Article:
Significantly, electoral campaigning has been on a low key in many villages in Purulia as a result of the Maoist threat, as candidates for the April 17 polls in the District drew up their campaign itinerary carefully avoiding the CPI-Maoist strongholds. Some leaders of the ruling CPI-M in the two other ‘base’ districts – Bankura and Midnapore – have reportedly refused Police escort, apprehending that the Maoists could target them more easily if they took Police assistance.

The fear also extends to the police, and senior police officials in the three Districts have received over 250 applications for transfer to ‘safer’ areas, fearing Maoist attacks. There are also reports of Maoists from Andhra Pradesh and Jharkhand infiltrating into West Bengal to disrupt the elections. The role of cadres from Andhra Pradesh was underlined by Chief Minister Buddhadeb Bhattacharjee, who has been insisting on de-linking the old and new Maoist movement in the State, describing the present genre of Maoists as "exports from Andhra and Jharkhand."

According to the state’s Inspector General of Police (Law and Order) Raj Kanojia, the Police have identified 13 ‘sensitive’ police stations in the three Districts. Special security arrangements were ordered for Belpahari, Salboni and Bagmundi Police Stations in West Midnapore; Bandwan, Jhalda, Jajpur and Manbazar Police Stations in Purulia; and Salimpur, Sarenga and Simlipal Police Stations in Bankura. About 90 percent of the booths in the three Maoist-affected districts were said to be ‘sensitive’. While some 300 companies of paramilitary forces were deployed in the whole of West Bengal during the 2001 Assembly elections, this time around nearly 600 companies of paramilitary forces would be deployed in 7,479 polling stations across these three Districts alone.

Maoists have been making inroads into the tribal hinterland of south Bengal since the late 1990s. According to the Maoist blueprint, these arid and backward tracts, covered with hills and forests, are to be targeted vigorously to eventually become ‘liberated zones’, a strategy that the outfit is following in similar terrain in other Maoist-affected States. To this end, the CPI-Maoist has consistently sought to highlight the plight of tribals, a majority of whom are below the poverty line and without access to basic amenities. The Census 2001 indicated that basic amenities such as safe drinking water, sanitation and electricity are yet to reach most tribal homes in West Bengal. Scheduled Tribes constitute 6.37 per cent of the State’s total population and the tribal concentration in the Southern Districts is the largest in Purulia — 18.98 per cent, followed by Bankura, 10.43 per cent, and Midnapore, 8.4 per cent. Similarly, electricity has reached only 19.03 per cent of tribal homes as against 37.45 per cent of the total State population. In all three districts, 93-96 per cent of tribal families are dependent on kerosene for light. These districts are relatively backward with 4.47 per cent of the people in Purulia still fetching drinking water from rivers and canals. Many villages in the forests are still inaccessible, with health centres located far off.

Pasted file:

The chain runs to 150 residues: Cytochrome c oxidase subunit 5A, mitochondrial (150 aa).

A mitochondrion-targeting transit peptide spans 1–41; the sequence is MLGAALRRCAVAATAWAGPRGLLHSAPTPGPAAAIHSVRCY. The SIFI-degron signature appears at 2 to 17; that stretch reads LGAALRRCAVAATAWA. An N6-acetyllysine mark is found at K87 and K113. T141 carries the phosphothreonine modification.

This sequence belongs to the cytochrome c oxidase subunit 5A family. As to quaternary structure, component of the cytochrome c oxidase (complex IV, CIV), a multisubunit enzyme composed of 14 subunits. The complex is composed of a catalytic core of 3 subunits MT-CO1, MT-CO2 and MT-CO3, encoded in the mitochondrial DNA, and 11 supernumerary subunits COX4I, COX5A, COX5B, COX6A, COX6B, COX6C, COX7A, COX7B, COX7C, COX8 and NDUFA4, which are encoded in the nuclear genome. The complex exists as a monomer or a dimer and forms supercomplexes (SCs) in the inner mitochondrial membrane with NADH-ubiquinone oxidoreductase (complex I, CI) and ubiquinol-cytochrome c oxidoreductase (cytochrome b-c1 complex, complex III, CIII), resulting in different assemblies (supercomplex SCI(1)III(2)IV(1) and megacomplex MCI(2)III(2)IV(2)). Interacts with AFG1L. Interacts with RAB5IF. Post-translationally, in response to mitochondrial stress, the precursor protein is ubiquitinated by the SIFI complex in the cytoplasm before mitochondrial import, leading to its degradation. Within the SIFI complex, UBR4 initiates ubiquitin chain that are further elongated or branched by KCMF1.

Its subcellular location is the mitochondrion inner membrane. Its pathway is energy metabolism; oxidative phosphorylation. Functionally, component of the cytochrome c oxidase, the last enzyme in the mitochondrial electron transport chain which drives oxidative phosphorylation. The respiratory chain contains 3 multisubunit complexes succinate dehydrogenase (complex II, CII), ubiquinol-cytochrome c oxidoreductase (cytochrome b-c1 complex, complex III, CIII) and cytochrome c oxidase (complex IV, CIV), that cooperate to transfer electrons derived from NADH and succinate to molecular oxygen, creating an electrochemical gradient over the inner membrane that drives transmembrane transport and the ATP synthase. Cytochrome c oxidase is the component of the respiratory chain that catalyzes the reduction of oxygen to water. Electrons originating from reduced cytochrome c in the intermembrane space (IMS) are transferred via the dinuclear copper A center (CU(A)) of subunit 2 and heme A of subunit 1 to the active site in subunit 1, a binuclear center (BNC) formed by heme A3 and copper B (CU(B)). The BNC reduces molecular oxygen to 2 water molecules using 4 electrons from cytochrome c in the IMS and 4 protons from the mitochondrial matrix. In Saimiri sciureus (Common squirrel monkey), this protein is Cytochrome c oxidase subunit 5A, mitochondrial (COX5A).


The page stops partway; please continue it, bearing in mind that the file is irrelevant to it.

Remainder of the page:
That these districts are crucial for the Maoists is also visible in the fact that they are using the corridor of Bandwan, Ranibandh in Bankura district and Belpahari in the Midnapore district to facilitate operations between Jharkhand and West Bengal. Further, Nepalese Maoists use the Bihar-Nepal border to enter West Bengal to secure a safe haven. The Maoists have also augmented their weaponry to further their goal of reclaiming their lost stronghold in the State. A 2006-study carried out by A.K. Maliwal, Chief Security Officer to the Chief Minister, indicates that the Maoists, who earlier used lower-end command wire-based explosive devices, are of late using sophisticated bombs, including vehicle-borne and remote-controlled improvised explosive devices, to substantially increase their impact. The study also notes a shift from home-made to factory-produced explosives and the use of target-activated bombs, as well as a resort to triggering parallel and simultaneous explosions. Meanwhile, the Subsidiary Intelligence Bureau has cautioned the government about changes in the Maoists’ modus operandi, with a shift from conventional ambushes and landmines, and an increasing potential of tactics such as hijacking, which could prove more useful at a time of heightened security. The report also noted that the Maoists may also attempt to blow up radio and telephone towers.

West Bengal has been ruled by the mainstream Left Front since 1977, and has been largely successful in combating Left Wing extremism through a judicious mixture of political and security measures. But with the dangerous expansion of Maoist influence and activities in the neighbouring states, the future for West Bengal is becoming increasingly uncertain as well.

Nihar Nayak is Research Associate, Institute for Conflict Management. Courtesy, the South Asia Intelligence Review of the South Asia Terrorism Portal